Book Review! Confessions of an Ugly Stepsister by Gregory Maguire

Hello again!
Today I will be reviewing “Confessions of an Ugly Stepsister” by one of my favorite authors, Gregory Maguire. Maguire is also the author behind the “Wicked” series, which is based on “The Wizard of Oz” series. I realize “Confessions…” isn’t on my reading list, but I found it while cleaning my room & thought it deserved another read, as I have read it before many years ago. Please continue reading for my thoughts on this book!
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Initial Thoughts:
As mentioned above, I think Maguire is a wonderful author, if a bit long winded. He writes paragraphs upon paragraphs, sometimes pages, of descriptive prose. It can be a bit much at times. I’m a long winded writer too though, so I suppose I should be able to relate to him! I like how¬†he takes traditional fairy tale characters and explores different avenues of their story. I’m not a Cinderella fan, although it would probably appear that I am since I have reviewed the “Cinderella 2015” film, and now this¬†book.¬†Despite that, I was looking forward to this story¬†because I knew¬†Maguire was going to write something much more imaginative and complex than what we’ve all seen in the cartoon.

Plot:
“Confessions…” is set in 17th century Holland and essentially tells the story of Cinderella from the perspective of one of her “ugly” stepsisters – as you may well have guessed. If you’re looking for a spin on “Cinderella”, I would say this story isn’t for you. This truly¬†is a version from another perspective focused mostly on telling that person’s story. The reader gets more information¬†on the stepmother and stepsisters such as their history, how they find their way into Cinderella’s family, & their feelings & actions. It takes about 200 pages (out of 368 total) before the reader sees shades of the “traditional” story. The plot is much darker than Disney’s version, although not as dark as it could be, I suppose. There is a twist at the end that I didn’t fully see coming & will avoid spoiling for you so you can experience it yourself.

Characters:
‚ÄstClara aka Cinderella, is a much different character than the Disney Princess¬†most people know and love. If you’re a fan of Cinderella films such as “Cinderella 2015” & “Ever After”, I imagine you will like the overall feel of this character & story in general. Although it takes some time for her to get there, Clara is a much more “modern” woman, compared to her Disney counterpart.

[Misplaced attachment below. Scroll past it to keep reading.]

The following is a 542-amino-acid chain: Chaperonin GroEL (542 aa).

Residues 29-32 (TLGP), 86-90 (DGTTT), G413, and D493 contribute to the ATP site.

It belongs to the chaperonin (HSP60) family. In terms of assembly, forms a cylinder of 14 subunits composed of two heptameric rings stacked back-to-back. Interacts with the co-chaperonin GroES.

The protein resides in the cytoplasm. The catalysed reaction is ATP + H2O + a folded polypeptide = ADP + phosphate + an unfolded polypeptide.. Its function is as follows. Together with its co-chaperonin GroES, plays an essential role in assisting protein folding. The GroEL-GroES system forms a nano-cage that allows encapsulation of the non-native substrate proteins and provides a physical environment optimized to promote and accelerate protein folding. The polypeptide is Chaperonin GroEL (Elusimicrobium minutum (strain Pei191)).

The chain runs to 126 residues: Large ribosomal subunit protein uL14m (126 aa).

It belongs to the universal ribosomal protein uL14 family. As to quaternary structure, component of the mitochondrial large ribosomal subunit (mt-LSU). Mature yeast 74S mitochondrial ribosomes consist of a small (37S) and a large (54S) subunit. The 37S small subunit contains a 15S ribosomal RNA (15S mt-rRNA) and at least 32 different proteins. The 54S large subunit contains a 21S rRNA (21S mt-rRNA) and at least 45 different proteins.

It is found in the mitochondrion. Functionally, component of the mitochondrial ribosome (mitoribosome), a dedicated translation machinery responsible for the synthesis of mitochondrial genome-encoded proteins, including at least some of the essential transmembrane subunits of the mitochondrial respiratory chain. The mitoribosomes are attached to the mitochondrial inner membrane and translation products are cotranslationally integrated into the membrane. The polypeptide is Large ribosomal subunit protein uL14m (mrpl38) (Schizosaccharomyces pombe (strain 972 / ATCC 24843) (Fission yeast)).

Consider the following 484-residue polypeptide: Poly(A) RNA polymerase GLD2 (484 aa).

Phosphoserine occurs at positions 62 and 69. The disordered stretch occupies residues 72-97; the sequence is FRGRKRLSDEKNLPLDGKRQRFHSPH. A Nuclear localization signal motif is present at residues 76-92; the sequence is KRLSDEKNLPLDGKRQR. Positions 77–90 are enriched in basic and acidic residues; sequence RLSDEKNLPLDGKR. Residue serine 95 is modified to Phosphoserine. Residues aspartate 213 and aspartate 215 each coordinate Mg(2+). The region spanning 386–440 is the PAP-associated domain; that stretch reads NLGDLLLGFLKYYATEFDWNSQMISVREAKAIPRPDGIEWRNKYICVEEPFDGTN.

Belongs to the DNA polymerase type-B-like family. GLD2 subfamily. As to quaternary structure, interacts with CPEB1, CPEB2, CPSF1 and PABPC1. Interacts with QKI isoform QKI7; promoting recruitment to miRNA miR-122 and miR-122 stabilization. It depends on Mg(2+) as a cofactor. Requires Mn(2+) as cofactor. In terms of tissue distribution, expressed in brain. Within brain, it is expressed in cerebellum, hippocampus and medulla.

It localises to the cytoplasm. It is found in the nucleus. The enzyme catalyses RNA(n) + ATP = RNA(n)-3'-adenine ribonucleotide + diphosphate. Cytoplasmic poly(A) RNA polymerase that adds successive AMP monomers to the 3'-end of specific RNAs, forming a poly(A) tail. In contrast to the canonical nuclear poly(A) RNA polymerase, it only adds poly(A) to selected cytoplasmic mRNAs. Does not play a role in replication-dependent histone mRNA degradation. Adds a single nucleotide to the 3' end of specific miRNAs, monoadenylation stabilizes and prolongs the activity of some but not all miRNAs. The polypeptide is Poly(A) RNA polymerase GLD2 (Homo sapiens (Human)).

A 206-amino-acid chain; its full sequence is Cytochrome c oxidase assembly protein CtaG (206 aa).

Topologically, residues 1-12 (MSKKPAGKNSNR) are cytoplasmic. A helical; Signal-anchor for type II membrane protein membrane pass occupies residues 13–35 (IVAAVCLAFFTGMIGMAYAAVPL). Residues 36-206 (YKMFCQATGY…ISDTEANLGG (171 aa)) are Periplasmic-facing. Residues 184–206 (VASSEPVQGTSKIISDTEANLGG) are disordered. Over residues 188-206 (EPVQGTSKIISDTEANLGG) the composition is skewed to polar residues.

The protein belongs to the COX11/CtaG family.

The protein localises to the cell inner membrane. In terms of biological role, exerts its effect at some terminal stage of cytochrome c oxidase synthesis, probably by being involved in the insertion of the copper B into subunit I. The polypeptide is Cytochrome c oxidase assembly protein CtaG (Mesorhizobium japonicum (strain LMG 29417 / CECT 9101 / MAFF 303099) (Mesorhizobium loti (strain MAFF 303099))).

‚Äď Margarethe aka Lady Tremaine aka The Evil Stepmother doesn’t change too much in this version. However, her¬†cruelty is explored beyond the typical reasoning of, “She was jealous because Cinderella was pretty”. That’s certainly true, but a¬†lot of her cruelty stems from living without love. I take issue with this concept because there are people who suffer from loss¬†everyday &¬†don’t enslave their stepchildren. With that being said,¬†I understand that¬†fairy tales serve as metaphors for everyday life. So the overall point is that life without love can turn people into their worst selves. Margarethe’s jealousy isn’t just based on looks. She’s jealous of the good opportunity that will come Clara’s¬†way because of her looks. In her time, most marriages weren’t based on love, they were based on dowries, bringing families together, & creating a lineage to inherit titles & property. In a time when feelings didn’t hold much value, a pretty face was definitely a selling point when it came to matchmaking. A pretty girl could hope to marry someone of good¬†social standing & income. I’m comfortable saying this is still the case today, but that’s a topic for another post. With this line of thinking, Maguire touches on the economic & social implications of a widow with two daughters & the stepmother’s concern for their future, especially regarding potential marriages.¬†SPOILER! I thought it was extremely clever to SPOILER! have Margarethe go blind towards the end of the novel. Margarethe was never able to see her daughter’s strengths &¬†let greed blind her, so it’s only fitting that she ends up literally unable to see. This could also be a reference to a version of Cinderella where, after finding her happy ending, Cinderella has her stepmother/sister’s blinded by having birds peck out their eyes.

Quotes:
Pg 349: If you’re familiar with other versions of Cinderella, you can¬†spot some references to them on this page. There are other references throughout, but this page had the most concentrated amount.
Pg 366: “Who knows what bumblebees, crows, or she-elephants lurked there…” These were all familiars to Elphaba or key characters in¬†the “Wicked” series.¬†I didn’t catch that reference while reading “Confessions…”. I only noticed it by chance because I read “Wicked” (again) after finishing “Confessions” so it was fresh in my mind while reviewing my notes to write this review.

Overall: